Best-practice program reviews ensure any safety programme is on track, and the data analysis provides driver-to-driver profiling and comparison. Site-to-site and region-to-region are similarly measurable metrics.
"It is these broader analytical tools, and the capability to deliver training, that is attractive not just to transport companies, anything from two vehicles and up," says Bowbyes, "but also to Lumley Insurance, which has incorporated DriveCam into its heavy commercial motor risk management portfolio."
Bowbyes urges transport companies and fleet operators to be ever vigilant around their driver safety and training. He says fleet managers should have a good understanding that stand-alone dash-mounted cameras, while cheap, generally are not a risk reducing solution for fleets of more than two trucks.
“Like IVCS has done since 2007, many companies sell dash [mounted] cameras. These, as long as they are designed for heavy transport vehicles, are fine for use in a couple of trucks, but years of experience dictate that any more than two trucks in a fleet with SD card-driven dash cams, become just too hard to monitor and essentially these cams end up becoming simply reactive crash-recorders.”
Smaller transport operators, often time-poor, may be self-deceived into believing a dash-mounted camera might tick their driver safety box, but it is not a significant tool in reduction of risk or provision of ‘driver science.’
The Operator Ratings System places increasing onus on transporters to be genuine around needs for driver safety and training. That onus is market driven, not just COF compliance driven- major contracts will increasingly specify a level of safety rating.
A passionate advocate on changing driver behaviour, Bowbyes says: “While there is always industry talk about safety and risk reduction, IVCS does, rather than just talk – our clients know our system works in reducing accidents, injuries and fatalities because it identifies, monitors and reviews risks – and reduces that risk.”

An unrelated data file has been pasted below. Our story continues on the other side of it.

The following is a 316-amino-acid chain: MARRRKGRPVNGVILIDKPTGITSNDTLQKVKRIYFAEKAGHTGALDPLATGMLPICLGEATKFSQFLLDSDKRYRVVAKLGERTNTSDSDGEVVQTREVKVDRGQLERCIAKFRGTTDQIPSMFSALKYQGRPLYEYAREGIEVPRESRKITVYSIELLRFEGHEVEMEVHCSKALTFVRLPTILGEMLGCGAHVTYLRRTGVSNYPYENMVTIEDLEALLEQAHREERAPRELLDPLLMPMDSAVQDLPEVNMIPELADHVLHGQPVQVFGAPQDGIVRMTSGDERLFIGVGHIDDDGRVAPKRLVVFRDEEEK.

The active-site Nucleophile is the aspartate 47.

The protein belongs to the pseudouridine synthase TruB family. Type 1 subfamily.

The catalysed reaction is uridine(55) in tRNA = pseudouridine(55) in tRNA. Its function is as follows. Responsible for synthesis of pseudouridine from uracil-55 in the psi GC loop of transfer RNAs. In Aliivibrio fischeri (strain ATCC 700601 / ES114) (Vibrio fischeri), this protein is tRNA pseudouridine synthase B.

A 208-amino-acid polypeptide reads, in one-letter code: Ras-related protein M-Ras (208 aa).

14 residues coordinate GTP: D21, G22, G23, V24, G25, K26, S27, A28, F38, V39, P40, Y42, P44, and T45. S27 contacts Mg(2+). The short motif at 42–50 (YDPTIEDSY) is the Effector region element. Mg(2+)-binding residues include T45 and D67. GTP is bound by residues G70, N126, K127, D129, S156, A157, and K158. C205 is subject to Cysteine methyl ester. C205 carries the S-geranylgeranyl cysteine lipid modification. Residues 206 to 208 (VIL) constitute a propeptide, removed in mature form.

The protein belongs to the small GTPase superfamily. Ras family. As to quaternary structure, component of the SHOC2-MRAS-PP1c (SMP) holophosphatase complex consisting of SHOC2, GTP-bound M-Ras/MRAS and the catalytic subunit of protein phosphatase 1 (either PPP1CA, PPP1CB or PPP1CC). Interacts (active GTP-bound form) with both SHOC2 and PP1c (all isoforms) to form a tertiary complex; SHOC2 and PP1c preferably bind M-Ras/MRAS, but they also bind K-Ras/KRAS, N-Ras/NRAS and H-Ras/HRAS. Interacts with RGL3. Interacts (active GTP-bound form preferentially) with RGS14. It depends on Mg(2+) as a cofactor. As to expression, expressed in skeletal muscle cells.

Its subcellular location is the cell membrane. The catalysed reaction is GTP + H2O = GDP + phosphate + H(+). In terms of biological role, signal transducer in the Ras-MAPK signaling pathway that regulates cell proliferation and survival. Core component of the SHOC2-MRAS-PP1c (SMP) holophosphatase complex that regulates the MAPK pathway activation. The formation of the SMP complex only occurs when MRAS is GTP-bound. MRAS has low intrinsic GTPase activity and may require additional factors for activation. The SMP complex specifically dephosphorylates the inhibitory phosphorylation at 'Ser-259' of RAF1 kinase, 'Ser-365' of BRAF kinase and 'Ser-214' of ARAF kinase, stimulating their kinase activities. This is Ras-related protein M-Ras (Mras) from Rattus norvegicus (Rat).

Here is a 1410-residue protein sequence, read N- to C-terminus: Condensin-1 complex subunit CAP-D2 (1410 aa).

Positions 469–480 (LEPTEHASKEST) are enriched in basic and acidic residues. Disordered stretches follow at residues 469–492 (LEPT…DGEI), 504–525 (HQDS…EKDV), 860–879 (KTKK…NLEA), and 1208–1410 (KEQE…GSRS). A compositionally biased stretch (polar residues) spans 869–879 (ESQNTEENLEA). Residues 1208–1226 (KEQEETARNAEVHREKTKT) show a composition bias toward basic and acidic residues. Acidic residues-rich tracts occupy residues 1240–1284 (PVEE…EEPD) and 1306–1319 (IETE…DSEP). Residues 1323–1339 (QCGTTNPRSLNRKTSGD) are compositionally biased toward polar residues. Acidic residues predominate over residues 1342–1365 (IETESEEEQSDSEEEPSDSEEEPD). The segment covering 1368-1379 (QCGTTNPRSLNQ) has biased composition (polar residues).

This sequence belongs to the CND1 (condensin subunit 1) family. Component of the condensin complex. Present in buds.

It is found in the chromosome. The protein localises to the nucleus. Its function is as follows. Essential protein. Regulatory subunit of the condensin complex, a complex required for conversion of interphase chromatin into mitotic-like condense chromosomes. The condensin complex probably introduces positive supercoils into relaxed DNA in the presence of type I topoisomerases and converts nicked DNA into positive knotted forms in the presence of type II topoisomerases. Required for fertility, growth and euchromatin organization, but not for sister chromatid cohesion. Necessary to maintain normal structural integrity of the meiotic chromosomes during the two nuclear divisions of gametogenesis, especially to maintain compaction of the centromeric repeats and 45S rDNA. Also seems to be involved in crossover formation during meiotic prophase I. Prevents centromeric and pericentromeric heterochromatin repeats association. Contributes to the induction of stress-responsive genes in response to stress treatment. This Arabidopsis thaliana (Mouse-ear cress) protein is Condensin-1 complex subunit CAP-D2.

The IVCS team culture is imbued with similar dedication: “The whole IVCS team actively plays its part in getting truck drivers home safely. It saddens us all when we hear of another driver being injured or killed when so many of these incidents are preventable by the identification of poor driving behaviour and the resultant re-training," says Bowbyes.
“DriveCam has really opened a new window into driver behaviour. Some very interesting data is being gathered. For example, often we hear of driver fatigue being bandied as the biggest cause of major single vehicle accidents. With over 150,000 DriveCam units running worldwide - and over six billion kilometres of captured events - it is valuable to note that from our findings, fatigue related major accidents captured actually made up only approximately 2.4% of the root cause.
"The biggest killer on our roads is complacency in the cab followed closely by distraction," says Bowbyes.
No spy-in-the-cab scenario, Bowbyes’ approach to changing institutional dangerous driving behaviours is unequivocal - he says transport companies should acknowledge theeir part. “Our solution clearly identifies and changes risky behaviour before it contributes to a major accident, but sadly, some transport companies still just don’t get it,” Bowbyes says.
Bowbyes tells DIESELtalk that DriveCam as a solution will pay for itself within a couple of months. “It offers a suite of dollar saving advantages as well as protecting and crucially, training drivers, because the system’s captured image and data helps target driver training resources."